Elizabethan style(ĭlĭz'əbē`thən), in architecture and the decorative arts, a transitional style of the English Renaissance, which took its name from Queen Elizabeth's reign (1558–1603). During this period many large manor houses were erected by the court nobility. The plans and facades tended more toward symmetry, although there remained many of the characteristics of the Tudor styleTudor style,
descriptive of the English architecture and decoration of the first half of the 16th cent., prevailing during the reigns (1485–1558) of Henry VII, Henry VIII, Edward VI, and Mary I.
..... Click the link for more information. . The great hall of medieval manors was retained, and features were added that increased the occupants' comfort—a broad staircase, a long gallery connecting the wings of the house on the upper floors, withdrawing rooms, and bedrooms of greater size and importance. Examples of the great manors of the period are Longleat, Wiltshire; Wollaton Hall, Nottinghamshire; Kirby Hall, Northamptonshire; Montacute House, Somerset; and Hardwick Hall, Derbyshire. The houses were often designed by the owners themselves, who furnished ideas that were amplified by their mason or carpenter. The freemason Robert SmythsonSmythson, Robert,
1536?–1614, English architect of the Elizabethan era. From 1568, Smythson was freemason to John Thynne in finishing (1567–75) the country house Longleat, Wiltshire.
..... Click the link for more information. is one of the earliest names associated with English architecture. From Flemish and Italian books the planners haphazardly adapted Renaissance, mannerist, and Flemish motifs, including columns, pilasters, lozenges, festoons, scrolls, and grotesque figures. No attempt was made to achieve the unified classical style of architecture that had already appeared in Italy and France. A greater unity was achieved in the subsequent Jacobean styleJacobean style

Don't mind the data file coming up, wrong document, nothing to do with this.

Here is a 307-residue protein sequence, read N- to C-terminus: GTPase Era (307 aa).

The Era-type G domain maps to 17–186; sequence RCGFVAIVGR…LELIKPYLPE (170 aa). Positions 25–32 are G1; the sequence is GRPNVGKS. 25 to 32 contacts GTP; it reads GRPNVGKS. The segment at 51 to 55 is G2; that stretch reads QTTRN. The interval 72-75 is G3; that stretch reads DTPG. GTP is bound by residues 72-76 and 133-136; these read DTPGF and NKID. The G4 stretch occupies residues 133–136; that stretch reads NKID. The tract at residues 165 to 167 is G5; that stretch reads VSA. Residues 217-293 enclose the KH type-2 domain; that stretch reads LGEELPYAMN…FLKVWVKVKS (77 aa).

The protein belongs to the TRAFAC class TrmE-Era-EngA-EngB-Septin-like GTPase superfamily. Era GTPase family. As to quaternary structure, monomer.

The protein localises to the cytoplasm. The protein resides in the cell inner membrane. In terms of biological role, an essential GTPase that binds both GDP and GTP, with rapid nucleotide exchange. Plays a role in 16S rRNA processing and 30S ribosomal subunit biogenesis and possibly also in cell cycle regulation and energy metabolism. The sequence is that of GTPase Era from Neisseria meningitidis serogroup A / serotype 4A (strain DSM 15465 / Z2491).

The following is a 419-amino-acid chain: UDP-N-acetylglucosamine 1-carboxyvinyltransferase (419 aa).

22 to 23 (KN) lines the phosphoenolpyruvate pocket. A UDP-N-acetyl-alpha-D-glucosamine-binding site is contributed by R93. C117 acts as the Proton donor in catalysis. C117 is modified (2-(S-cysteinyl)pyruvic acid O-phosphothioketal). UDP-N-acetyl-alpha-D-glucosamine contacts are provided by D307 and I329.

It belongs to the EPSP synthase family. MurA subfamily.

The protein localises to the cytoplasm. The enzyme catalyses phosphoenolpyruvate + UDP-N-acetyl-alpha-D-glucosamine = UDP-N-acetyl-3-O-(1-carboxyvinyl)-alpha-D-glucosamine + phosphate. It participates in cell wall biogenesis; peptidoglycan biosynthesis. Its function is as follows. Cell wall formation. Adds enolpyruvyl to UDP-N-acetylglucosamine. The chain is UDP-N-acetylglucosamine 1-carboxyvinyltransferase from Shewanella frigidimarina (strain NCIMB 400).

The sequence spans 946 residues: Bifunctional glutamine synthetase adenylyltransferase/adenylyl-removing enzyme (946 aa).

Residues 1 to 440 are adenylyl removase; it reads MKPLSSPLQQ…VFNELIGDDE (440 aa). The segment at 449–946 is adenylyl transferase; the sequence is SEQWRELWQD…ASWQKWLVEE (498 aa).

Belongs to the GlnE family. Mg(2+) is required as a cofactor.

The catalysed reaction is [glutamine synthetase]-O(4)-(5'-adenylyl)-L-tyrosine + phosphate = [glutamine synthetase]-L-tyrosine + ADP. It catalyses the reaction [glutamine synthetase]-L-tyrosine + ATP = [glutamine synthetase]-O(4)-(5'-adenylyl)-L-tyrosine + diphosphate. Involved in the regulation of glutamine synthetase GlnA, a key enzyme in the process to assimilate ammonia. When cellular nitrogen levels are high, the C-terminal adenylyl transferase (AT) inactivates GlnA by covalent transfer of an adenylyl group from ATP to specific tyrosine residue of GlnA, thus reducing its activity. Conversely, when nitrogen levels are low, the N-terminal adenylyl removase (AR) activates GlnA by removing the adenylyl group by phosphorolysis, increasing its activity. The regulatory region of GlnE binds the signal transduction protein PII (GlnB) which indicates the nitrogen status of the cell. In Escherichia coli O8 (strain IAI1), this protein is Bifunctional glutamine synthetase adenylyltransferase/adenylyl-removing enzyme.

, an early phase of English Renaissance architecture and decoration. It formed a transition between the Elizabethan and the pure Renaissance style later introduced by Inigo Jones.
..... Click the link for more information. . In landscape design, formal gardens were developed with clipped boxwood and yews along balustraded terraces, which formed a finished setting for the great manors. In the houses of lesser gentry and yeomen, construction in the Gothic style continued, with the use of half-timber construction, leaded windows, and hammer-beam roofs.
See J. Buxton, Elizabethan Taste (1963); M. Girouard, Elizabethan Architecture (2010).
A transitional style between the Gothic and Renaissance in England named after the queen, consisting mostly of designs for country houses, characterized by large windows and by strap iron ornamentation.